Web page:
A new hand hygiene program which started in June will serve as a key tool to reduce hospital acquired infections—an FY 2012 goal. Moving toward zero hospital infections begins with hand hygiene compliance, according to Judy Hagerty, RN, MS, CIS, Infection Preventionist at Henry Mayo Newhall Memorial Hospital.
Under Hagerty’s guidance, Henry Mayo instituted a hand hygiene compliance observation program this month for every clinical department at the hospital. Here is how it works. A “secret shopper” will observe at least 25 hand cleanings opportunities per month and then report on specific findings such as did hand hygiene take place; what was used to clean hands (soap and water or gel); were hands cleaned the proper way and for a sufficient amount of time (20 seconds); who was being observed. There will be a secret shopper for both day and night shifts and they will be alternated regularly. Reports will be made monthly to the departments.
“This will give us a very accurate idea of true hand hygiene compliance,” Hagerty said.
“It’s all really about the safety of the patient. The number one cause of infections is lack of compliance with hand hygiene. Preventing infections ensures that our patients have the best quality of care. Infection control is a continuous process of interventions and quality improvement that move us toward eradicating infections.”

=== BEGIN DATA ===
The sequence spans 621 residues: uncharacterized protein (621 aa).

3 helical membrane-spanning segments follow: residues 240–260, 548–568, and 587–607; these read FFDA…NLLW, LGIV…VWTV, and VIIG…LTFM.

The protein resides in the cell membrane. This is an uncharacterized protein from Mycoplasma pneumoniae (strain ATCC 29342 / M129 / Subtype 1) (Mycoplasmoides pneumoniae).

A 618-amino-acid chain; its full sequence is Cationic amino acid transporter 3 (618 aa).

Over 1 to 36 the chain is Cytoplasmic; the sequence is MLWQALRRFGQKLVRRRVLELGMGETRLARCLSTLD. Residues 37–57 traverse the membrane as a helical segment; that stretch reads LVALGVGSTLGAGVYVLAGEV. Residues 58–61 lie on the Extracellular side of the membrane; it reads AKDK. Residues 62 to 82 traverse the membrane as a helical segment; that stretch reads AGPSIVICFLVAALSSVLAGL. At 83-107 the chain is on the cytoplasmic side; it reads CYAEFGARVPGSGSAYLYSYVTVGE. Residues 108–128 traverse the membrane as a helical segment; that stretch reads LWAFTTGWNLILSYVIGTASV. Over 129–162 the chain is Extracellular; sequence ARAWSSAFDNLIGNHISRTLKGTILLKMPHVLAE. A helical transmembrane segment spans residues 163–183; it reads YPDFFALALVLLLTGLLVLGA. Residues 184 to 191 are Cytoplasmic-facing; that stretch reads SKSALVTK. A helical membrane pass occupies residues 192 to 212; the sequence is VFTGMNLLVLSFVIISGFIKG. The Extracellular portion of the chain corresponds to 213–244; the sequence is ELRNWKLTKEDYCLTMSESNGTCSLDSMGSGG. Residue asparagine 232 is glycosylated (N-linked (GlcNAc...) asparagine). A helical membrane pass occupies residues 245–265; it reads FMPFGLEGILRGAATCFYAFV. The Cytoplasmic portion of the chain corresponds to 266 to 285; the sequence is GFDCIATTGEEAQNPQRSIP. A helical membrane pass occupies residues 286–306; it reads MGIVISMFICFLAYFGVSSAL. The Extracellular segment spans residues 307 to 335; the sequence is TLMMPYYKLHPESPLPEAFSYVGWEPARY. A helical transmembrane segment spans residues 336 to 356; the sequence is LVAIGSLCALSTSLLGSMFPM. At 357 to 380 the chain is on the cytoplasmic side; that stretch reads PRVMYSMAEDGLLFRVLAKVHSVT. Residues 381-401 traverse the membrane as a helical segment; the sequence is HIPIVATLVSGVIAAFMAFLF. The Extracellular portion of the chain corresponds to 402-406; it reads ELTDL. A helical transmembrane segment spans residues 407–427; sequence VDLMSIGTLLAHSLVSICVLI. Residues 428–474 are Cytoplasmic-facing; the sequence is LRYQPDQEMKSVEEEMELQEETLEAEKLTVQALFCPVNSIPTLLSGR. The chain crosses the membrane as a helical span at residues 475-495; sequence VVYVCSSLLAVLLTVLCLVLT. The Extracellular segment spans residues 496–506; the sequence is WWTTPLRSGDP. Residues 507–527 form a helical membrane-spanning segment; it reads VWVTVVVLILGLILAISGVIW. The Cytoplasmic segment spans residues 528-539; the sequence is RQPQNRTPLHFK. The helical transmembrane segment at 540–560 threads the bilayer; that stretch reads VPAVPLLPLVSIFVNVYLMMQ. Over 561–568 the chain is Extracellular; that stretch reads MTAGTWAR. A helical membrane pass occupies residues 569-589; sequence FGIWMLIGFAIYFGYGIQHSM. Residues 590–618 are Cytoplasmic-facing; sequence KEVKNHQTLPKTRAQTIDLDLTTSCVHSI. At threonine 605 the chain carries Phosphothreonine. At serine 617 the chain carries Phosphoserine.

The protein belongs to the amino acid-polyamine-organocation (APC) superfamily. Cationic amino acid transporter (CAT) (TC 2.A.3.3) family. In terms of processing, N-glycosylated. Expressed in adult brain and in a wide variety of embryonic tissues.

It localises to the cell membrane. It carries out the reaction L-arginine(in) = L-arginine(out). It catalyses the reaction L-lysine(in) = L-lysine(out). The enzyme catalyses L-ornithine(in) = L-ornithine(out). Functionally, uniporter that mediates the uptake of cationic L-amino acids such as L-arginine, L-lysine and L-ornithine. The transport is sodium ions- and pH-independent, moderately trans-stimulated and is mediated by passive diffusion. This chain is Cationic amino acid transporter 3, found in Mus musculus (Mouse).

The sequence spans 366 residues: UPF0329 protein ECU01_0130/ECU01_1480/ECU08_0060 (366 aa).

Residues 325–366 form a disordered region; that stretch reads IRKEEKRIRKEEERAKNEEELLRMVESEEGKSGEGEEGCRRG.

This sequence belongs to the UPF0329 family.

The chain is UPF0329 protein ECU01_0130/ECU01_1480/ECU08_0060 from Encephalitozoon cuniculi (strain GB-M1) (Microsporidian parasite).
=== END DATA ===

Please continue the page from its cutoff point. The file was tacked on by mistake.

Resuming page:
The program will be ongoing and departments will be provided feedback regularly, Hagerty said, adding that once people see their compliance rates, they become more compliant. The key is giving feedback to the clinical departments, and there will be incentives such as prizes for high performers.
“I’ve seen compliant rates at other hospitals where I’ve worked go up to 85% and that is excellent,” she said. Of course, we want ours at 100%. Increasing hand cleaning compliance ultimately lowers all types of infection rates and that is the goal.”
For more information or to get a hand cleaning demo, call Hagerty at ext 8231.
In the past few months, Henry Mayo has been mounting additional alcohol hand hygiene dispensers throughout the hospital. The goal is to increase the number of dispensers by 50%. When used properly, alcohol-based hand gel is more effective at removing germs from hands than washing with soap and water. Using the hand gel is faster and easier than finding a sink to wash hands.